The welfare of any segment of humanity is inextricably bound up with the welfare of the whole. Humanity’s collective life suffers when any one group thinks of its own well-being in isolation from that of its neighbours or pursues economic gain without regard for how the natural environment, which provides sustenance for all, is affected. – The Universal House of Justice, to the Baha’is of the World, 1 March 2017.

Q: How can art engage society in a conversation about social justice?

A: I think art can be a way to move the heart and to engage in thinking about ideas without continually centering on the individual. From what I have seen, it seems that art can be a way of knowing that we are interlinked with these conversations around justice. The process of creation can allow for a connection to our Creator, while also opening up the space for us to connect with others in ways that are, at times, beyond words.

Q: What hopes do you have for the future (personal/society) and what advice would you give to young artists wanting to explore themes of justice and oneness through art?

A: I hope that our understanding about the possibilities latent within art continues to grow. I hope that we can see it as a way of knowing and understanding our world and that, as we continue to learn how to engage with the arts collectively, it can support the movement of our hearts to take action towards the transformation of society.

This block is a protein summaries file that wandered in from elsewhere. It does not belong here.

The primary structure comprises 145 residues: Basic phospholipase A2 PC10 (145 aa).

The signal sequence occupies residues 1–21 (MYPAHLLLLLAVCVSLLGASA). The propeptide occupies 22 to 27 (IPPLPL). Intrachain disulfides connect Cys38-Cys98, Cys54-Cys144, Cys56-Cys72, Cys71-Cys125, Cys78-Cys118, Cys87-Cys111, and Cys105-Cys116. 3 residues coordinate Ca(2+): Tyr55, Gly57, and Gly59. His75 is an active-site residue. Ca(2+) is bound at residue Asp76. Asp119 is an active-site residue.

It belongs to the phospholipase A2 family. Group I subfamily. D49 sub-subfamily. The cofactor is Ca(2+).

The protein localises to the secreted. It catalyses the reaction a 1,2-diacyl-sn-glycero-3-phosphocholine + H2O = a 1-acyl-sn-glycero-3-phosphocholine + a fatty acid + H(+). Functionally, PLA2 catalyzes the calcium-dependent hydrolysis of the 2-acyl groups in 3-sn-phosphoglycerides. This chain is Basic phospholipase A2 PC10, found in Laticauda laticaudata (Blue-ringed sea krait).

Marika Yeo Baha'i Artist Large Scale Sculptures

Q: Before we end this interview, can you share how the combination of art and social justice shapes your inner spiritual development?

A: I think both art and the discourses around social justice can be ways of learning about humanity and its growth. For me personally, I feel that being involved in both these areas has helped me learn about discernment and generosity. I feel that many times I have been pushed to really look at the root of an idea or to deeply question my own process of creation. I know I need to continue to learn more, but it feels like a blessing to start to learn about ways of thinking, speaking or making art that is coherent with Baha’u’llah’s revelation. It feels a bit like constantly refocusing a lens and learning each time I do it, so that my perception and participation in these areas can grow with time.

I also feel I’ve learned a lot about generosity in the sense of discourse. I’ve seen certain spaces where the spirit of generosity isn’t there as a collective, and I’ve noticed how strongly individualism can take hold in those times. I feel like it’s become a chance to learn about how to enter into a conversation about justice or a conversation about someone’s artwork while moving together as a whole. It’s been nice to learn about generosity in this way, as I’ve come to see how important it is to come with this spirit in order for the collective to move. I think, particularly  with the arts, our hearts can be more sensitive when we are creating work, so noticing this with my own heart and others’ hearts has solidified for me how conscious I need to be of my own state of being when engaging with others in these realms.

To learn more about Marika, her art and her research, visit, or follow her on instagram @marika.yeo.